Blame CSOs for RTI passage delays – Ben Abdalla

Thu, 21 Mar 2019 Source: starrfmonline.com

The chairman for the constitutional, legal and parliamentary affairs committee of parliament, Ben Abdalla, has asked Ghanaians to blame the country’s civil society organisations for the recent delays in the passage of the Right to Information (RTI) bill into law.

The much-awaited passage of the bill into law, according to the majority leader and minister for parliamentary affairs, Osei Kyei Mensah-Bonsu will come off Friday, March 22.

Speaking on the floor of parliament Wednesday he stated that “the matter of policy has been sorted out” thus nothing prevents them from bringing matters to closure in reference to the passage of the bill into law.

It is now unlikely following pressure from CSOs, especially the RTI Coalition for their proposals to be incorporated into the bill before it is passed.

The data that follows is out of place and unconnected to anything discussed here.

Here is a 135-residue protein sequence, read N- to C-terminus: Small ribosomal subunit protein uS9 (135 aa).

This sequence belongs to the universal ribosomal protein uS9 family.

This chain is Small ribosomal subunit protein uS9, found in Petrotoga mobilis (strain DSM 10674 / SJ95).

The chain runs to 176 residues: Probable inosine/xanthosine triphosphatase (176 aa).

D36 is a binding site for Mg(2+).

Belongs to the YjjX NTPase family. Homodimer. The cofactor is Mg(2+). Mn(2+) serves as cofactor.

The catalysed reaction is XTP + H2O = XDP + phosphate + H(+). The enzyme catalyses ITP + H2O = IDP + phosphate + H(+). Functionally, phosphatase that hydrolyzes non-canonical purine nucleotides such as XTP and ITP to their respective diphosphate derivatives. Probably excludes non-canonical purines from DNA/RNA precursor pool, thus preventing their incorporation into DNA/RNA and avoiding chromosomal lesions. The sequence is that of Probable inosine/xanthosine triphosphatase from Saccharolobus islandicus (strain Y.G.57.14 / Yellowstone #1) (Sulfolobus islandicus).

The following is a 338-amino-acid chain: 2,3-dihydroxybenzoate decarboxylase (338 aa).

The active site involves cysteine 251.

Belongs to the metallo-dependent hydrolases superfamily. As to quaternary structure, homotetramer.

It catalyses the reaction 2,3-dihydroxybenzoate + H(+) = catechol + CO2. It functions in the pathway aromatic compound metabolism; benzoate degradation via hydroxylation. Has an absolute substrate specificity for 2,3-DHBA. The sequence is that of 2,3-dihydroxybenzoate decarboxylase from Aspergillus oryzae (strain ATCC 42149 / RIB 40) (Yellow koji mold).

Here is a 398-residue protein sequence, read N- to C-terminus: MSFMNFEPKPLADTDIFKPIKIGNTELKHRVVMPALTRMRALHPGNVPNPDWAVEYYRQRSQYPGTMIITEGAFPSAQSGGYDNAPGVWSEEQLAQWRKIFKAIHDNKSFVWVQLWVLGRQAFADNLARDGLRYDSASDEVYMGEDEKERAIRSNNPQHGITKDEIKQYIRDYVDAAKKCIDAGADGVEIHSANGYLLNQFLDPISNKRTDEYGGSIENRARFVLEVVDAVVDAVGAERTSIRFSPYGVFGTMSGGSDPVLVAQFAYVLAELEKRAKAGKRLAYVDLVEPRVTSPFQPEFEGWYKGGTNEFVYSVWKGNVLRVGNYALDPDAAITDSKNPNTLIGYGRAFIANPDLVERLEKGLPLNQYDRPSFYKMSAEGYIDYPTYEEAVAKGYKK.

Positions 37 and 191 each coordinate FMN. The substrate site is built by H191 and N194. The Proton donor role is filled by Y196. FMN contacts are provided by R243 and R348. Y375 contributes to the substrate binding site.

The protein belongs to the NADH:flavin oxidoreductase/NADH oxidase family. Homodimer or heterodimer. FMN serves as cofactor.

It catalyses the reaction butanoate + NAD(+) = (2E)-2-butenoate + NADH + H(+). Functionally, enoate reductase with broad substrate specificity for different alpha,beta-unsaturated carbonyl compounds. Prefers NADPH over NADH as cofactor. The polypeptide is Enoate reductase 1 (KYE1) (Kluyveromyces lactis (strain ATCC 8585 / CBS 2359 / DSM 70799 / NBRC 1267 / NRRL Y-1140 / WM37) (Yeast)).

This, compelled the Speaker of parliament Prof Mike Oquaye to instruct the removal of the RTI bill from the House’s order paper on Thursday.

The move, he said was to allow further consultations and “other viewpoints on this matter.”

But in reaction to the Speaker’s directive, the chairman for the constitutional, legal and parliamentary affairs committee of parliament charged Ghanaians to hold the CSOs responsibility for the House’s inability to get the bill passed into law.

He said: “The executive has done its part. This parliament, we have also done our part. But it’s the Coalition to the Right to Information…they are saying that they don’t want it to be passed the way we have done it.

“So the public should take it that it is not Ghana’s Parliament that’s trying not to pass the RTI.”

The RTI bill was laid before Parliament by the Deputy Attorney General Joseph Kpemka Dindiok March last year and it has been over two decades since the first RTI bill was drafted under the auspices of the Institute of Economic Affairs, IEA and more than a decade since the Executive arm of government in 2002 drafted the first RTI bill.

The draft Executive Bill was subsequently reviewed in 2003, 2005 and 2007 but was never laid in Parliament until February 5, 2010.

Source: starrfmonline.com

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